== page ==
He leaned back against his counter, crossing one arm across his chest, holding the phone to his ear with the other.

    “Oh, Sweetheart,” the female caller said. “I’m no telemarketer. We’ve not met, but you’ve seen me.”

    “Listen, ma’am, I appreciate what you’re trying to do here….” Doug said.

    “Banana,” the caller said.

    “Pardon?”

    “The last time you saw me I was driving a black Mercedes and I had a banana in my mouth.”

    Doug’s eyes popped open and he mouthed the word, “Holy shit.”

    “How did you get my number?”

    “Is your phone cordless?”

    “Yes,” Doug answered. “But that doesn’t answer my question.”

    “Come to the window and wave hello,” she said.

    A knot formed in the middle of his chest and he had a moment where it was hard for him to breathe. He didn’t move.

    “I don’t bite, Sweetheart,” she said. “You can trust me.”

    “It’s not biting that I’m worried about.”

    He walked over to the window, careful to stay out of direct view of anyone looking up and into his apartment. A thought occurred to him and he checked the balcony, too. What if she were crazy enough to climb up along the outside of the building or connive her way into an adjacent apartment, above or below or next to him, and clamber over?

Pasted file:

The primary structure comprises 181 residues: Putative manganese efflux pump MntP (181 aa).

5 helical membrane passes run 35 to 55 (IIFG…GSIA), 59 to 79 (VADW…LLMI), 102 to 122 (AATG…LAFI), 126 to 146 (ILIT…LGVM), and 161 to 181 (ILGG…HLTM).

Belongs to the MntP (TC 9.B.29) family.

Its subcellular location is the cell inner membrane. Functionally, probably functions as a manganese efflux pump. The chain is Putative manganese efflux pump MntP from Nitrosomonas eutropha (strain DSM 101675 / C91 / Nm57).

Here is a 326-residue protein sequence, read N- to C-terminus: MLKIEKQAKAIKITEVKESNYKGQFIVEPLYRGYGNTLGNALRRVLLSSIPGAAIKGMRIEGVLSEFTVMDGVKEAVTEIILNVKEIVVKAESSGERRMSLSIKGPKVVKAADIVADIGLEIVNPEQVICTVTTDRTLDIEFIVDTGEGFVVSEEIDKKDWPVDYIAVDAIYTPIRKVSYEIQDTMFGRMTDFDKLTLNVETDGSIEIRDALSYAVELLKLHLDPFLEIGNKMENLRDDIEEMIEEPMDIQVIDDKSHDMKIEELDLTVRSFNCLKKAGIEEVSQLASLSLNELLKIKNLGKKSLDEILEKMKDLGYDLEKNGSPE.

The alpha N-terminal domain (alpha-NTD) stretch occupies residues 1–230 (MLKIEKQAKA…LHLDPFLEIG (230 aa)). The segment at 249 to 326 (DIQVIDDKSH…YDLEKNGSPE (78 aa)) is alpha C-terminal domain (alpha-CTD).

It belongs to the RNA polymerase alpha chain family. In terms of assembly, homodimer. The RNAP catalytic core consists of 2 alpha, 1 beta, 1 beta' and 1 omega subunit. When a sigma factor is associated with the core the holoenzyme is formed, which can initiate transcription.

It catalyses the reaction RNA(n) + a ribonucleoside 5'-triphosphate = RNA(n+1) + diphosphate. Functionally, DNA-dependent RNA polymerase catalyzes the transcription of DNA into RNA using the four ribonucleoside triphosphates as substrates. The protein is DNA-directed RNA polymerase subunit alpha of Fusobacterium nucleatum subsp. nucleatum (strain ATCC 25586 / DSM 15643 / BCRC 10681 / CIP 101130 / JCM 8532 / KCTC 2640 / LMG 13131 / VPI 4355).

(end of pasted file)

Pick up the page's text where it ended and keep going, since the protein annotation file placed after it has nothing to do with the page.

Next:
Pulling back the sheer curtain enough for him to look out, he saw the black Mercedes, and the blonde in dark sunglasses who was driving it, only now instead of a peeled banana in her hand she had a mobile phone to her ear. The sunglasses reminded him of something Audrey Hepburn might wear. She paced back and forth, looking up like she was trying to calculate the location of his apartment.

    “What’s to stop me from calling the cops?”

    “And tell them what? A pretty blonde lady in a shiny black Mercedes finds you interesting enough to follow home and ask you out for a coffee? Yes. I expect they will put their best men on the job.”